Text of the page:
When you go over the bridge to the main island at Nathan Benderson Park, you might notice a green placard sporting the name of FISA's czar of racecourses that reads "Svetla Otzetova Channel" alongside the waterway named for Svetla Otzetova. Otzetova is the Bulgarian Olympic gold medalist who now serves as the FISA Events Director - Technical, in which one of her primary responsibilities is to oversee site plans for the numerous championships run by FISA.
It was a surprise tribute to the vision and support that Otzetova brought to the project over the past eight years, and specifically to the channel that goes leads from the finish line of the racecourse around to the launch and return docks, a facet of the overall design that was one of Otzetova's signature initiatives.
"It was a surprise; I did not know about it until I arrived here for the championships," she said.
Otzetova was approached by local Sarasota rowing coach Dragos Alexandru in 2009 when both were attending the World Championships in Poznan, Poland, about a nascent concept for a rowing course at the current Sarasota site. They stayed in touch as the project took shape, and in 2011 Otzetova visited Florida to meet with Alexandru along with local officials and backers, which has been primarily the Benderson family and SANCA.
"They made a presentation of how they saw it, and it was already an advanced concept," she said. " They were following previous examples from other venues, and I asked if they wanted a top level venue, one of the best in the world. They said yes, so my first question was how much they wanted to change. They were very interested, so we started from scratch in a way." Otzetova and the Benderson and SANCA folks went to work on a site plan that would keep as much of the existing features as possible in order to keep costs down. One small but elegant element of the discussion was whether to keep the island that resides at the end of the launching area.
"We tried to keep as close to the existing features so it didn't cost as much," she said. "So there was some shuffling of earth to create a parallel line for the spectators in the finish area, and to take some from what is the channel now and put here and there.
"One of the discussions we had was whether to keep the island, because people were concerned it will be in the way of boats coming back, returning from the finish. But I thought this was a good feature. I liked to keep the island because it offers an element of nature."
The large island that contains the finish tower, future boathouse, and grandstands was another element under debate, and which Otzetova notes allows people to be along the course in front of the boathouse area. Otzetova notes that this decision was not an easy one, as it required a bridge to be built, which she said adds significant cost. But the resulting plan created possibilities for some of Otzetova's favorite features of the course, all benefiting the participating athletes.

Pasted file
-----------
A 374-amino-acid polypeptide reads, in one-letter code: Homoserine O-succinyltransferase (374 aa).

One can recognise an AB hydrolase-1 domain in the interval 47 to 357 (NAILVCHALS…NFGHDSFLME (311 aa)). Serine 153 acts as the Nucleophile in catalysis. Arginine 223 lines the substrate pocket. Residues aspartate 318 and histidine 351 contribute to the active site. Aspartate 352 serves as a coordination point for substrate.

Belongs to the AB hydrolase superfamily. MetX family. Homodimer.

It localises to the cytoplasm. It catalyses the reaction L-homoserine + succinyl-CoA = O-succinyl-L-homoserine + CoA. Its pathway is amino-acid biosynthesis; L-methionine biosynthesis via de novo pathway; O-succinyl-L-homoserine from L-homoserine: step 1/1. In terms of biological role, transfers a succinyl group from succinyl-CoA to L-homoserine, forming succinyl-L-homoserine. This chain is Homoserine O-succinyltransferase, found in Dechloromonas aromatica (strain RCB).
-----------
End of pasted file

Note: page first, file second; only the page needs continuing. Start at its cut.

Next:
"For me one of the big successes is the team meal tent with a view down the course and the sitting area outside," she said. "The team rest area also has a view towards the course. For me all these experiences are essential, as they benefit the athletes directly."
The finish line tower was an element on which Otzetova gave ground, her sentiment being that it was more space than necessary, but relented when the local community wanted enough space for the building to serve other functions as well. The expansive second floor in particular has hosted VIP functions all week.
"This is why we ended up with this finish tower, which seeing how it is used, is an excellent, excellent feature," she said. "It became the center point, the mark of the whole thing.
"It was very good working with the local team," she said. "Often I have ideas or make proposals, and of course other people have other ideas, and it is not always easy."
Otzetova also noted small decisions about where to place the grandstands, the medals podium, and other elements that improved the overall experience for everyone.
"If you put the grandstands 10 meters forward, you could block everything in the finish line tower area, but then too far from the course is also not you block everything here but then too far behind is also no good. Now the experience is good for all the spectators, for the victory ceremonies, for television, for photographers; all these elements bring the overall feeling which people have here."
Otzetova recalled similar discussions during the buildout at past venues that did not go as well, with resulting features that reflected the conflicts, such as finish towers without a clear view to the starting line – the all-glass tower in Sarasota is a shared triumph of the participants in the process – and other issues.
"In this case it was really good, because we were inspiring each other, and this is the way it came out," she said.
Otzetova did not see the large sign marking the channel when she first arrived this year.
"I did not see it at first, but one of the officials mentioned it to me, then I saw it," she said with a laugh.
And among all these details and elements, the channel around the island that was one of Otzetova's signature initiatives now has her name.